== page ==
The Florida film industry has a history almost as long as movie-making itself. For years Southeast Florida (or the Miami area) has ranked only behind California and New York in film production. Then starting in the 1960s and since then Orlando and Central Florida have become one of the true entertainment capitals of the world, which obviously includes making films. With this infrastructure you would think Florida would be a natural for film-making.

Nothing has changed as far as Florida’s attractions to making films. Along with infrastructure, Florida weather is ideal; filming can take place with no issues year-round. Plus making movies often requires hiring many part-time extras, and Florida has many retired or semi-retired people who can work on a daily basis. But most of the work done on films can be moved to anywhere in the country, and in some cases the world, and they will film wherever production costs are the cheapest.

During the 1990’s film production began moving to other countries, with Vancouver, Canada calling itself Hollywood North. In response to this many states began offering incentives to lure film productions to their states. These incentives include tax credits and exemptions as well as other perks. Some states, such as Louisiana and Georgia to name a couple, have been very aggressive with their incentives. This has been at the expense of states that had been doing quite a lot of filming, such as Florida and Tennessee.

The arguments for giving these incentives depend on your point of view, and studies of the economic benefits show varying levels of effectiveness. And of course depending on a person’s point of view they site the study that supports their viewpoint. But in Louisiana’s case they are required to hire a high percentage of a project’s talent to qualify for tax incentives. This keeps quite a few people in the state employed that may not be working.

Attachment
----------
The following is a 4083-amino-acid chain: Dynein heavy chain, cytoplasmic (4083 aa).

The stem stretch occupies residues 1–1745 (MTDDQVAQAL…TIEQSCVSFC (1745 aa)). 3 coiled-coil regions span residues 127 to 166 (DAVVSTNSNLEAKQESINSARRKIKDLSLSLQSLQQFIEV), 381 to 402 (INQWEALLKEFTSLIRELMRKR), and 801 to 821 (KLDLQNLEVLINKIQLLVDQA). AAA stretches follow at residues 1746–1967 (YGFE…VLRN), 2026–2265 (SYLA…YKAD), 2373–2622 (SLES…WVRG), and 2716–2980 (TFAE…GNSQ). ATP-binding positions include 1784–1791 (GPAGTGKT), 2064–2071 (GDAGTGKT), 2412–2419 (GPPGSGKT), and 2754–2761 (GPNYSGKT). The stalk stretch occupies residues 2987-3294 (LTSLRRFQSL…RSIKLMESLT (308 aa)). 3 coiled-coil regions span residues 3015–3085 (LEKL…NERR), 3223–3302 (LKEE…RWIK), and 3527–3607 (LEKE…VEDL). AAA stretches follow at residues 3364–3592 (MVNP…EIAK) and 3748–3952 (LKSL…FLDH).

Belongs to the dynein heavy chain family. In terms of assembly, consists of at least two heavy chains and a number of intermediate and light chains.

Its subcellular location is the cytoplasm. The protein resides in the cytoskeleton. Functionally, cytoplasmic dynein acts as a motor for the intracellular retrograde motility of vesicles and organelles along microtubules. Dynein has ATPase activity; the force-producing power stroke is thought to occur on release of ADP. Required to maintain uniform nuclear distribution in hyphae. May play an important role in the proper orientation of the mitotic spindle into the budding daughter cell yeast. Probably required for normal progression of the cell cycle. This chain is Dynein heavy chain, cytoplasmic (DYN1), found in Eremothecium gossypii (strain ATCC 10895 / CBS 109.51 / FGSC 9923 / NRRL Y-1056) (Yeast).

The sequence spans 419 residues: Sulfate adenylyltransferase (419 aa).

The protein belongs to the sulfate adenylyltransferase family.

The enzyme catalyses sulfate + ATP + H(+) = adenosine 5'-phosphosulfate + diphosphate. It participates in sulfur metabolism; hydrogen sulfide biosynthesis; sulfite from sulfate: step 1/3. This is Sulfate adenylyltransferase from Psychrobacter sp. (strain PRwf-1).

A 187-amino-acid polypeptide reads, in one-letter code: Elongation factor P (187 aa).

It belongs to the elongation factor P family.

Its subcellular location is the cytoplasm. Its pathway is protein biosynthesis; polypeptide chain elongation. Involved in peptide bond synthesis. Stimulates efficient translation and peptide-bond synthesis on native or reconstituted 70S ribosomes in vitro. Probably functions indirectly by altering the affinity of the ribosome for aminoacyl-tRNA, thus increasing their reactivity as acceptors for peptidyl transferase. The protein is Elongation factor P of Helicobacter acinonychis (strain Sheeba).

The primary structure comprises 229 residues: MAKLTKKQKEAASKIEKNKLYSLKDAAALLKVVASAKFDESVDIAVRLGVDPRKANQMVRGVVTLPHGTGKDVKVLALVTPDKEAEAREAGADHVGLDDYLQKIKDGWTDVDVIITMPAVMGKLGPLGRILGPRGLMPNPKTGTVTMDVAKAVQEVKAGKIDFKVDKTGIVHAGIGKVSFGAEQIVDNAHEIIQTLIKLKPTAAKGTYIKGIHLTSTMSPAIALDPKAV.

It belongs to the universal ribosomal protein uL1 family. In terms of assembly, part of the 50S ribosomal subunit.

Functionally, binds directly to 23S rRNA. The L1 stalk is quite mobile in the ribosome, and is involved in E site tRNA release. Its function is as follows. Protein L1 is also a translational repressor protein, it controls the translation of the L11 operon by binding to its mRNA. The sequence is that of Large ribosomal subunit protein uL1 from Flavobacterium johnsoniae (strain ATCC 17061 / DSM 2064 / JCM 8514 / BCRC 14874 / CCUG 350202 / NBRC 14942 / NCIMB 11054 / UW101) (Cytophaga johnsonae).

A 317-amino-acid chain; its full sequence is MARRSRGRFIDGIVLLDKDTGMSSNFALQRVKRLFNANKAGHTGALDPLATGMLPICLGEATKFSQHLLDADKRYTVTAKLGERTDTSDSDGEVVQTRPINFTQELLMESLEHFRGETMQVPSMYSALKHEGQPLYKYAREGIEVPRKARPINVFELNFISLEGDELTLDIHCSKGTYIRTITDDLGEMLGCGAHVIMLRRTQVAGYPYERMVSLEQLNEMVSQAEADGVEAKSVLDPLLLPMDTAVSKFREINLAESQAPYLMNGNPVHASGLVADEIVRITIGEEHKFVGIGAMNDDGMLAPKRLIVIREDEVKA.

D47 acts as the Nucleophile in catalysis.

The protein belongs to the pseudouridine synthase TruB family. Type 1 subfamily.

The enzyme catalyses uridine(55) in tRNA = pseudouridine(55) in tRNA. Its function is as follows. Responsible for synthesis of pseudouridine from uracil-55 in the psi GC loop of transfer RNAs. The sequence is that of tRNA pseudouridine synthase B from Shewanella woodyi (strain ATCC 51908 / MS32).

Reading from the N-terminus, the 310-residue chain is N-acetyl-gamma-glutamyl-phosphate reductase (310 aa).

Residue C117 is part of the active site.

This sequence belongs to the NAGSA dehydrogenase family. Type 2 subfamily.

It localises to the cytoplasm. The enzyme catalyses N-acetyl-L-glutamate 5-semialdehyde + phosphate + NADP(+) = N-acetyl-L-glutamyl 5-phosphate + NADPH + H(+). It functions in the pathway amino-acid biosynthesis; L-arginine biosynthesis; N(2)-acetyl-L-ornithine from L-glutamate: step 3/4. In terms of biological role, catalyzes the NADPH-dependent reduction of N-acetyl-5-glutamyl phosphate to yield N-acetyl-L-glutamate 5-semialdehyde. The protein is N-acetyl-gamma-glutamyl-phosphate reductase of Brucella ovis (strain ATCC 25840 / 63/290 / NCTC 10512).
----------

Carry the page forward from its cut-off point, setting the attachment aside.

Another benefit of filming in a particular area is to highlight the area for its tourism attributes. Many of the films made in New Orleans have used the French Quarter or a Mardi gras parade as a backdrop. Which brings us to Florida, and because of the large numbers of visitors it attracts you might think it would go the extra mile to show off its tourism attributes in films. But Florida has been rather tepid in its approach to give film incentives.

In 2010 the Florida legislature approved $269 million in incentive tax credits, which was supposed to be enough to last ten years. But the rush by filmmakers to snap up those incentives saw them gone in three years, and since then Florida has been losing film business to the more aggressive states, including Georgia. Of course many people think that these incentives are giving away tax money, but you have to invest in order to get a return. If it is done right, it seems like it should be something Florida should be pursuing more aggressively.